4. Who is missing and how can we engage them?

Step 3: Identifying Policy Holes

Identify the positive and negative outcomes that a policy would have in diverse communities if implemented without recognizing the unique circumstances of various racial and ethnic groups. The input of diverse community stakeholders is extremely valuable during this step.

  1. What adverse impacts or unintended consequences could result from this policy if enacted as written?
  2. How would different racial and ethnic groups be impacted (either positively or negatively) if this policy were enacted or implemented as written?
  3. What additional barriers might prevent individuals in certain racial/ethnic groups from benefitting fully if this policy were implemented as written? Consider language, gender, SES, digital inequality, LGBTQ status, (dis)ability, employment status, immigration status, education level, geography, environment, religious beliefs, culture, history of incarceration, etc.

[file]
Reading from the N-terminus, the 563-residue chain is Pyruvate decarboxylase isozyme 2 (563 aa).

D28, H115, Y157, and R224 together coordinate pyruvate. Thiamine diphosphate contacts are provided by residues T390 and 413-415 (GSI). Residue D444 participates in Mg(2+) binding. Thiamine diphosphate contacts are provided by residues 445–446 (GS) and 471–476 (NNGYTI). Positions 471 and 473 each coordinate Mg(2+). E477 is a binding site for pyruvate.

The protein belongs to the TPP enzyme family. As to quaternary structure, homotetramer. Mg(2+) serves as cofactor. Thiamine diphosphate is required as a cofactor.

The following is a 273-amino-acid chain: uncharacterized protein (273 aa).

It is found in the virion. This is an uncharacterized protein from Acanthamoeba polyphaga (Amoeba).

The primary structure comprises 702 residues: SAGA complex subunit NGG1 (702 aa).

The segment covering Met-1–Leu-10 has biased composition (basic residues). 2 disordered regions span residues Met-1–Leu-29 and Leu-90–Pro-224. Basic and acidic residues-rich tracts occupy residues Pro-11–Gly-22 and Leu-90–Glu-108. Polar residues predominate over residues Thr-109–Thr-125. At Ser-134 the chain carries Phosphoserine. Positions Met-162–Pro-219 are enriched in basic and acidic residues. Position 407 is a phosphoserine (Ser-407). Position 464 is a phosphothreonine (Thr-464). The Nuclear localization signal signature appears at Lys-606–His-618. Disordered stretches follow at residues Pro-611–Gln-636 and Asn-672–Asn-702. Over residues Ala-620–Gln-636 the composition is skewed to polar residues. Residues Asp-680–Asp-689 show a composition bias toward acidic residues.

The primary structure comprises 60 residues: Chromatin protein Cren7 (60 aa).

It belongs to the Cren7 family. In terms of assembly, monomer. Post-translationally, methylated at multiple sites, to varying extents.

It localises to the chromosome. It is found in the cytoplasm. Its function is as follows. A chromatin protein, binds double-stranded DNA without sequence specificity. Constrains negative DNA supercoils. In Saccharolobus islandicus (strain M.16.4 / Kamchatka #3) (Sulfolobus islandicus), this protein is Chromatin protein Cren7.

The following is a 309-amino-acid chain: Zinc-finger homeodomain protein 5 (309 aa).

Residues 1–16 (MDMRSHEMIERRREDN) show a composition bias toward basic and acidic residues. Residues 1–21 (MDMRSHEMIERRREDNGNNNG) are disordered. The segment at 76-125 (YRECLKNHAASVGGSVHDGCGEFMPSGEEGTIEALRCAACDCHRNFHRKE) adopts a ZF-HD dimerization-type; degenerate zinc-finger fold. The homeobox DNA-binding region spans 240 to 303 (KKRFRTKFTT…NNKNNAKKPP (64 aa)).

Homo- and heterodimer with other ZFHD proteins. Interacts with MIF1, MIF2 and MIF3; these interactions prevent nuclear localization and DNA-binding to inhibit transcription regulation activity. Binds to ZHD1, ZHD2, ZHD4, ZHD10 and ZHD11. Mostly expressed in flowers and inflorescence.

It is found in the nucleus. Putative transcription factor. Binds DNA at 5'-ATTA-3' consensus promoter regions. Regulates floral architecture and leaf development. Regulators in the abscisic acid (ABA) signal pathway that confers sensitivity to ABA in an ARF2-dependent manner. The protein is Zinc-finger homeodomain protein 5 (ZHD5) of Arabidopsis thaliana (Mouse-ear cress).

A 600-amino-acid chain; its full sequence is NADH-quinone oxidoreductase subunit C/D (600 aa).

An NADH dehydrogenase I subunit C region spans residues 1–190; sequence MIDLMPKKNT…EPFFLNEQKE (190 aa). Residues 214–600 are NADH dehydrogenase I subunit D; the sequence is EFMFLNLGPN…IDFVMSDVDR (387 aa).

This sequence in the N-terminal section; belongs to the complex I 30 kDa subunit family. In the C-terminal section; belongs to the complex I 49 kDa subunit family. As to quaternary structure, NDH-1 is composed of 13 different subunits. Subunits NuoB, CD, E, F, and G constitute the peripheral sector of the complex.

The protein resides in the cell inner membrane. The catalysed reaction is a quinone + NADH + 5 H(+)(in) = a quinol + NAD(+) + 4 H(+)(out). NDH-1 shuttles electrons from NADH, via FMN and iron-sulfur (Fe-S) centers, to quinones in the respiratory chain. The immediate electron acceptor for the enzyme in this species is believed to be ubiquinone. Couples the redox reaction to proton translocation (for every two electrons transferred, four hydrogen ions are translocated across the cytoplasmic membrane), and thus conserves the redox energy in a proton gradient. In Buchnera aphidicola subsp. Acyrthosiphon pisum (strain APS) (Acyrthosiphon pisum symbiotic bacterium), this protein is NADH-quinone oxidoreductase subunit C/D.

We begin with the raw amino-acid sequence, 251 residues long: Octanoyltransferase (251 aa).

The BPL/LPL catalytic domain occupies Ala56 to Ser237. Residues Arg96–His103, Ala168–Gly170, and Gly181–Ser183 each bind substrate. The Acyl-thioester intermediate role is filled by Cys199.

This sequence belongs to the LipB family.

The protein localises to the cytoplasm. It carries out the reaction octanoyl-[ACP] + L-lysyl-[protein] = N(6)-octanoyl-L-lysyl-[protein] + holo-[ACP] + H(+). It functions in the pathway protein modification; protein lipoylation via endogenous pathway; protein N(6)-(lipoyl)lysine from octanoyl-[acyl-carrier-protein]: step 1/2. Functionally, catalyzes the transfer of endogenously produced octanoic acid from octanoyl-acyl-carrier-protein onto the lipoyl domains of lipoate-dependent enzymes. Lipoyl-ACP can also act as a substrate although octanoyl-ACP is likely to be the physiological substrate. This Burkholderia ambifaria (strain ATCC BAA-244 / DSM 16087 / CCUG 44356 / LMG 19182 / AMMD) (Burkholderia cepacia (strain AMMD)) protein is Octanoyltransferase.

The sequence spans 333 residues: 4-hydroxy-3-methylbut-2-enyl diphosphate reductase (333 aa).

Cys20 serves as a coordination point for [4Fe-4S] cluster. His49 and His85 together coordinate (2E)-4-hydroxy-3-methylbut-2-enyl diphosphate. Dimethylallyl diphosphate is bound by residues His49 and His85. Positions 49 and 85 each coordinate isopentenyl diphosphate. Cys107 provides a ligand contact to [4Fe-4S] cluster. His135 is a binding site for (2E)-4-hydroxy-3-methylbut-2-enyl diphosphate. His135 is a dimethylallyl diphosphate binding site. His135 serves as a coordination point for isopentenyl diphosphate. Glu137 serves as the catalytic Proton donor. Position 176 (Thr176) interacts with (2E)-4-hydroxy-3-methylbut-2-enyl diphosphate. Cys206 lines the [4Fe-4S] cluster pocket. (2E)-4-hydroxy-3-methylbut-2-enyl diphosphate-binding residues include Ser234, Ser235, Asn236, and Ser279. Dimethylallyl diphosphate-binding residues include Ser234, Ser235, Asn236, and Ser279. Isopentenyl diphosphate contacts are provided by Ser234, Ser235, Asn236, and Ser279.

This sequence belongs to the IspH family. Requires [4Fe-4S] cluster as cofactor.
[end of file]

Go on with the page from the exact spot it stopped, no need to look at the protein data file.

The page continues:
Step 4: Filling in the Holes

Identify additional steps policy-implementers and advocates should take to ensure that the policy will impact all communities positively and equitably.

  1. What steps could we take to prevent or minimize adverse impacts or unintended consequences?
  2. What steps could we take to address additional barriers that could prevent various racial/ethnic groups from accessing the policy fully?